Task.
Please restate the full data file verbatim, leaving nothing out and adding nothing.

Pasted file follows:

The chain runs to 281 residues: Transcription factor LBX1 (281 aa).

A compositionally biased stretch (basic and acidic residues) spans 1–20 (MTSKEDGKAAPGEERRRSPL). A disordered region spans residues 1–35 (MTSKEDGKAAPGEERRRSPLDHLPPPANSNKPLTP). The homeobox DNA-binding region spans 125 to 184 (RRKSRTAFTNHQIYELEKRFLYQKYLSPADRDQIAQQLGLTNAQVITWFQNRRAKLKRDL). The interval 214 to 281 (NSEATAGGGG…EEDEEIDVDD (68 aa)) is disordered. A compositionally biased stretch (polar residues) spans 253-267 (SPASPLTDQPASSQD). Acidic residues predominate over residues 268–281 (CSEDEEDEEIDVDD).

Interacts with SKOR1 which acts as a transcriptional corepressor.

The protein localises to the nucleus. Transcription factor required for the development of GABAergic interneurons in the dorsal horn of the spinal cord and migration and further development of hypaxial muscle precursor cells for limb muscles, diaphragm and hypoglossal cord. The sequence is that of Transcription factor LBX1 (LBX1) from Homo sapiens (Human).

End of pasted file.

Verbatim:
The chain runs to 281 residues: Transcription factor LBX1 (281 aa).

A compositionally biased stretch (basic and acidic residues) spans 1–20 (MTSKEDGKAAPGEERRRSPL). A disordered region spans residues 1–35 (MTSKEDGKAAPGEERRRSPLDHLPPPANSNKPLTP). The homeobox DNA-binding region spans 125 to 184 (RRKSRTAFTNHQIYELEKRFLYQKYLSPADRDQIAQQLGLTNAQVITWFQNRRAKLKRDL). The interval 214 to 281 (NSEATAGGGG…EEDEEIDVDD (68 aa)) is disordered. A compositionally biased stretch (polar residues) spans 253-267 (SPASPLTDQPASSQD). Acidic residues predominate over residues 268–281 (CSEDEEDEEIDVDD).

Interacts with SKOR1 which acts as a transcriptional corepressor.

The protein localises to the nucleus. Transcription factor required for the development of GABAergic interneurons in the dorsal horn of the spinal cord and migration and further development of hypaxial muscle precursor cells for limb muscles, diaphragm and hypoglossal cord. The sequence is that of Transcription factor LBX1 (LBX1) from Homo sapiens (Human).